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African Swine Fever


African Swine Fever is spreading across Europe. Starting in Russia, African Swine Fever has been detected in the Czech Republic, Poland and Romania since 2017.

African Swine Fever is an infectious viral disease and is transmitted via contact between animals or indirectly via transport, humans, infected materials or feed.


    What is African Swine Fever?

    African Swine Fever is an infectious viral disease. It is a complex DNA virus that is highly infectious and often fatal for pigs. The illness originated in Africa, but has been making its way towards the European Union from Russia and Ukraine since 2007.

    The illness originated in Africa. In 1921, the virus was first described in Kenya. In 1986, a fattener and sow farm in South Holland was infected.

    Since 2017, the illness has been travelling through areas like the Caucasus, Russia, and Ukraine towards the European Union. In 2017, the ASF was discovered at a Czech farm. It was a significant discovery, considering that the nearest infected farm was 400 km away. It was also unsettling that the number of reports exceeded 100 over a short period of time. In early June 2018, a pig farm in Poland had to clear out 5,900 pigs and 600 sows. In early July, the virus was detected on a Romanian pig farm with 45,000 animals.

    The spread of African Swine Fever

    The virus can be transmitted directly and indirectly. Examples of direct transmission are contact between porcine animals as well as with soft ticks in (sub)tropical regions, and via infected materials or food.

    Indirect transmission can occur via vehicles, transport, veterinarians, ticks and animal movements, etc.

    Characteristics of African Swine Fever

    African Swine Fever can express itself in various ways: from virtually no symptoms to bruising and sudden death. Pigs that have been affected by African Swine Fever become acutely ill after an incubation period of 4 to 19 days. Other symptoms of the illness are fever (40 to 41°C), leukopenia (decreased white blood cell count), haemorrhaging of internal organs, bruising (especially on the ears and flanks) and sudden death.

    The most common symptoms are:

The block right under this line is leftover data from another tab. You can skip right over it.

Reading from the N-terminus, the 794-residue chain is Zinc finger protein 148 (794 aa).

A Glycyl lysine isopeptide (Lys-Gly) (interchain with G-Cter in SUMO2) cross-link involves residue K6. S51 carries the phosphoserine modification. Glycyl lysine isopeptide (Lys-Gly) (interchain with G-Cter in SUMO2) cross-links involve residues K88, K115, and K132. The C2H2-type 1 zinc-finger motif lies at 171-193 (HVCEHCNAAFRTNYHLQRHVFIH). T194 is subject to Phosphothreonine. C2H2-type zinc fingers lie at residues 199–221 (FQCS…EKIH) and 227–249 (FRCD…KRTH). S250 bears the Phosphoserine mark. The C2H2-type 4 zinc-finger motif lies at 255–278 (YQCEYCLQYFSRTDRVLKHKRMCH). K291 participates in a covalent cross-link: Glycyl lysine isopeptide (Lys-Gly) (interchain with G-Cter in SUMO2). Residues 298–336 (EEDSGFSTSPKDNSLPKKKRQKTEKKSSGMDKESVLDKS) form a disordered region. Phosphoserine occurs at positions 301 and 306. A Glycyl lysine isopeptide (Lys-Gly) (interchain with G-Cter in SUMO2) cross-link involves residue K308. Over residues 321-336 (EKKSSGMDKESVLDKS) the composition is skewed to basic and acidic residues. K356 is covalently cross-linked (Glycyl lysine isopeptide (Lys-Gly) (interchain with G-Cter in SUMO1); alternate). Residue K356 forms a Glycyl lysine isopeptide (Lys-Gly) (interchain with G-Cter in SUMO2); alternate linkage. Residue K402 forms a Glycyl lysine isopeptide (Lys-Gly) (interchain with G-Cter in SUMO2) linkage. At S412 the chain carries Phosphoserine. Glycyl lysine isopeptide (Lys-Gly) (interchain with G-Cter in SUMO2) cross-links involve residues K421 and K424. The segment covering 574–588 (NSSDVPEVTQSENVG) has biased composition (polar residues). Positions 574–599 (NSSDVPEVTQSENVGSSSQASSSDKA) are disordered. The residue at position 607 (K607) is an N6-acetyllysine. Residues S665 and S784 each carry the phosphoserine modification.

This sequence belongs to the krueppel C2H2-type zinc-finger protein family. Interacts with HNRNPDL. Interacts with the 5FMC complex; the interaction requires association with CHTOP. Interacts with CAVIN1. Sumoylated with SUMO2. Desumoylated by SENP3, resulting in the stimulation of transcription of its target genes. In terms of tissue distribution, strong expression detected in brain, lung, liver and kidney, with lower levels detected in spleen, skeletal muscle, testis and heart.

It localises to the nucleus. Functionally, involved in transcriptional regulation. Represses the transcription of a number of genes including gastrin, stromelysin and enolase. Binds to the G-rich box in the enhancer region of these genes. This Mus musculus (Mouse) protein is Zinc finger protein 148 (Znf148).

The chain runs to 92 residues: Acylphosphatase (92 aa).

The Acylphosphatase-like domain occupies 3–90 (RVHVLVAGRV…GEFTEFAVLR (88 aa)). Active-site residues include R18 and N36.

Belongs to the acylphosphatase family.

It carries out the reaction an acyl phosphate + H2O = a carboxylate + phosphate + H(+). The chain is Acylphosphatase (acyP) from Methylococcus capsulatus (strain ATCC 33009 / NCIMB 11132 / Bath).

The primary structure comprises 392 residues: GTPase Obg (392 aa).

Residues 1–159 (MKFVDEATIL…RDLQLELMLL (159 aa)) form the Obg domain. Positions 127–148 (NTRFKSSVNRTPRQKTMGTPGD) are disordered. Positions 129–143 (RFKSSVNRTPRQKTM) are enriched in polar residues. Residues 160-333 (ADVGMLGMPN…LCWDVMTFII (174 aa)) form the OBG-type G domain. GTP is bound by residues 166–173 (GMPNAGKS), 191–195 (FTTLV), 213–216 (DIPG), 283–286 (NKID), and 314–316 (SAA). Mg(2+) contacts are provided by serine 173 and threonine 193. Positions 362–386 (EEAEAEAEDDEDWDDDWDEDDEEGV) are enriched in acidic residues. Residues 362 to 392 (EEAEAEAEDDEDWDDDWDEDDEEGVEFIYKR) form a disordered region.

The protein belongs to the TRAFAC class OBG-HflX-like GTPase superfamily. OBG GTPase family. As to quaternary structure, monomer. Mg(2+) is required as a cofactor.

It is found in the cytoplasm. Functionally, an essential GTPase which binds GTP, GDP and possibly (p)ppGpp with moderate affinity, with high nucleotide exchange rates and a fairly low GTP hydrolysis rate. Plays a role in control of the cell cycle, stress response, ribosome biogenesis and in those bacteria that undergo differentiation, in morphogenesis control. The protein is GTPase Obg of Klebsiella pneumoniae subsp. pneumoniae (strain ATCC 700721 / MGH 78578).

• fever
    • loss of appetite
    • lethargy, lying down frequently
    • bruises, primarily on the ears, tail, stomach and the inside of the limbs
    • bloody diarrhoea
    • reddish skin
    • conjunctivitis
    • vomiting
    • coughing
    • respiratory problems
    • bluish skin
    • weakness of the back limps, wobbly gait, lameness and cramps
    • necrotic flesh (black discolouration)
    • miscarriage (in sows)
    • stillbirth or sudden death (without prior observation of illness symptoms)

    The symptoms may strongly resemble those of classic swine fever. The illnesses are difficult to differentiate from each other.

    The virus is extremely hardy and can survive for 3 months outside of the pig. The virus remains stable at a pH value between 4-13 and can survive for 18 months if the temperature stays around room temperature, up to 150 days in (Iberian) ham and even up to 3 years in the freezer.


    Farm workers/visitors

    • Implement clear protocols Where and with whom should people report their presence?
    • Ensure that visitors cannot simply enter your stalls
    • Require all visitors to sign the visitor registry
    • Require all stall visitors to shower
    • Require all stall visitors to wear workwear
    • Place an alcohol dispenser at the entrance, so that everyone can immediately disinfect their hands
    • Require all stall visitors to place materials in a UV disinfection cabinet before they can bring those materials into the stall


    • Clearly establish a before (clean) pathway and after (soiled) pathway
    • Require drivers to wear shoe covers prior to entering the farm
    • Require all drivers to wear workwear
    • Provide disinfection at the gate

    The Netherlands Enterprise Agency has set the following standards for a simple washing area:

    • The transport vehicle or unit fits entirely into the washing area
    • The area is well lit
    • The floor is waterproof and well drained: water cannot seep into the floor or groundwater
    • The washing area is equipped with sufficient water, tools and materials for cleaning and disinfecting the transport vehicle (such as a high-pressure hose and disinfecting agents)
    • Drivers can wash their hands with warm water and soap
    • Work coveralls and work boots are available
    • There is an area where used boots can be cleaned


    • Provide a foot disinfection bath or mat prior to entering the stall

    Carcass removal

    • Ensure that carcass refrigeration functions well and seals properly
    • Always where disposable gloves when removing carcasses
    • Always clean and disinfect carcass refrigeration units after the carcasses have been retrieved from the location


    • Hire a recognised company to provide effective pest control
    • Clear stalls of birds
    • Remove dead rats and mice immediately and immediately wash and disinfect hands after contact
    • Remove excrement in such a way that the pigs are unable to come into contact with it

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